I like to use this as my excuse for not photographing. I tell my freinds I’m taking a break from photography, and as they give me puzzled glances I hastly explain how now and then we all need a break to compose ourselves and to produce great art. It’s a good one, I know.
Truth is, I couldn’t do it anymore. And without ‘it’ I realized I couldn’t function at all.

The worst thing is not feeling like yourself, and realizing you miss yourself.
I only hope my parents can forgive me for hating myself these past few weeks, because I love them so much, and everyday that love continues to grow.

This writing desk of mine has brought me much pleasure. It is the first piece of furniture I bought after two years of living without the parents. This desk encouraged a bookshelf (one that I was very much against, for I would have rather bought more books than have spent money on a shelf to house them properly). It also gave way to a little wooden side table which fits so perfectly in the corner of this emotional chaos and keeps seven books afloat beaneath a lucky bamboo.

Sometimes I sit on my unusually tall bed and stare right across into the bindings of old (some first edition) novels I’ve aquired over the years. Looking at them, I feel overwhelmed for I haven’t even touched upon a Melville or heard the bells toll, but mostly I feel a kick of desire, a spring in my step, to reach forward and grab that Hemmingway.

I have been dedicating my time to books, more so than usual, not the ones on my shelf for they will always remain waiting proudly for me, but the ones in libraries, libraries which still exist in the midst of all of this ebook technology, libraries which have always made me feel at home, libraries which have finally encouraged me to read my first Austin and leave this century behind.

After nights spent in avoidance of photography, I sat at my writing desk and filled a journal of inevitable regrets, which somehow, magically led to the thing I love and have missed the most.

I dedicate this post, this photo, this time to books, literal, incredibly scented old books!

Aida Gradina Photography

Oct 7 2014

Love Of My Life


Phone photo, Steinbeck (all that’s good in this world)

John Steinbeck, books, hydrangeas

John Steinbeck, books, hydrangeas

May 28 2014

I’m Only Happy When It Rains


Solipsism (from Latin solus, meaning “alone”, and ipse, meaning “self”) is the philosophical idea that only one’s own mind is sure to exist. As an epistemological position, solipsism holds that knowledge of anything outside one’s own mind is unsure; the external world and other minds cannot be known, and might not exist outside the mind. As a metaphysical position, solipsism goes further to the conclusion that the world and other minds do not exist.”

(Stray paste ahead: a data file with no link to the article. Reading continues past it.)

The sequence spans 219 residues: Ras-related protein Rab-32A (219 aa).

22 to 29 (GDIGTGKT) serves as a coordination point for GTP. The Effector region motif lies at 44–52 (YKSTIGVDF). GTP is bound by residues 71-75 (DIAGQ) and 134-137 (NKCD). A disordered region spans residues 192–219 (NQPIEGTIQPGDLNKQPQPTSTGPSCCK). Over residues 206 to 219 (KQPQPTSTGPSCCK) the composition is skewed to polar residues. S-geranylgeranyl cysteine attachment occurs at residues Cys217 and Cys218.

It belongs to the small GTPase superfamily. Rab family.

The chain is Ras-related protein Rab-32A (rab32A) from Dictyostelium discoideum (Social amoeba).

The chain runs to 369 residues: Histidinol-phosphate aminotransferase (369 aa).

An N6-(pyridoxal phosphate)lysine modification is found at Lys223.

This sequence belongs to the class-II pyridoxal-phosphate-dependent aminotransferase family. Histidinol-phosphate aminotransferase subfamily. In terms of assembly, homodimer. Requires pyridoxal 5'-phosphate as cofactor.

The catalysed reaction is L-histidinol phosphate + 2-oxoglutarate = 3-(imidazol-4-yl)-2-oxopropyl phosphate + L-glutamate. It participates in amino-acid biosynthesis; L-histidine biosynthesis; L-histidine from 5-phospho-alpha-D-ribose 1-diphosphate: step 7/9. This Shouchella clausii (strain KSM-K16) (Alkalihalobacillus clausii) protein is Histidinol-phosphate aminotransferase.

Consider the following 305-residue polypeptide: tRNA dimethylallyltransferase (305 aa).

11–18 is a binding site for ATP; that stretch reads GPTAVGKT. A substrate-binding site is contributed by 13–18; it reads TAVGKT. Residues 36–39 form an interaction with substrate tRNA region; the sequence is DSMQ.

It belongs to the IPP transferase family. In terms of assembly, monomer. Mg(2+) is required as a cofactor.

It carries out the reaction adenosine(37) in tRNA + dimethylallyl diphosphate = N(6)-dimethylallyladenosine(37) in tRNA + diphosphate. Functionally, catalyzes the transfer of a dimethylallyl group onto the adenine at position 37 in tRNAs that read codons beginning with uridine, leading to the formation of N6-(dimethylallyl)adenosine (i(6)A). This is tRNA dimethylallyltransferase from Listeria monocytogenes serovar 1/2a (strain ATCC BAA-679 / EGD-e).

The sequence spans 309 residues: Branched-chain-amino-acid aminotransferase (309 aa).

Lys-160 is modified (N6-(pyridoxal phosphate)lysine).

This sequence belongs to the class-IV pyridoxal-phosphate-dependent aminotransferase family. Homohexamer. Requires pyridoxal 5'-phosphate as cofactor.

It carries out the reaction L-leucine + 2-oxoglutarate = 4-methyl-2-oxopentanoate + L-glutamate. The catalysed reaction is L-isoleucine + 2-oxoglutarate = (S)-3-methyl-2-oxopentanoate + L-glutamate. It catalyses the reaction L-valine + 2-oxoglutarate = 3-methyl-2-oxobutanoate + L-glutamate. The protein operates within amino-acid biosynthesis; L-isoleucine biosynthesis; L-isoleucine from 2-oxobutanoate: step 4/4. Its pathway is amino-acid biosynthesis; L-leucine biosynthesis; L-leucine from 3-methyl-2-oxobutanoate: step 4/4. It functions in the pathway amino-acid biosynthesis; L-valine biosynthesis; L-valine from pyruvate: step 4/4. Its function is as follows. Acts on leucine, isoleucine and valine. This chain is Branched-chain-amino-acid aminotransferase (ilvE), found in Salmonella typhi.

I know it’s not even summer, but for photography purposes only, I really miss the rain and the dreariness that comes along with it.

Apr 30 2014

One Art


The art of losing isn’t hard to master;
so many things seem filled with the intent
to be lost that their loss is no disaster.

Lose something every day. Accept the fluster
of lost door keys, the hour badly spent.
The art of losing isn’t hard to master.

Then practice losing farther, losing faster:
places, and names, and where it was you meant
to travel. None of these will bring disaster.

I lost my mother’s watch. And look! my last, or
next-to-last, of three loved houses went.
The art of losing isn’t hard to master.

I lost two cities, lovely ones. And, vaster,
some realms I owned, two rivers, a continent.
I miss them, but it wasn’t a disaster.

—Even losing you (the joking voice, a gesture
I love) I shan’t have lied. It’s evident
the art of losing’s not too hard to master
though it may look like (Write it!) like disaster.

(One Art by Elizabeth Bishop)

Feb 6 2014



Wednesday. Winter.

There are great moments in ones life.
Words from my mother and everyone’s feet scurrying quickly to escape the oh so harsh winter Vancouverites faced today encouraged me to close the windows, forget modern civilization, and embrace the book before me, “The Diaries Of Sofia Tolstoy”, a book which now proudly resides by my side.
Forgive me for I am excited to share a few words, words which warmed the core of my heart and inspired me to write in my journal without the emotional highs and lows but with a humble contentedness.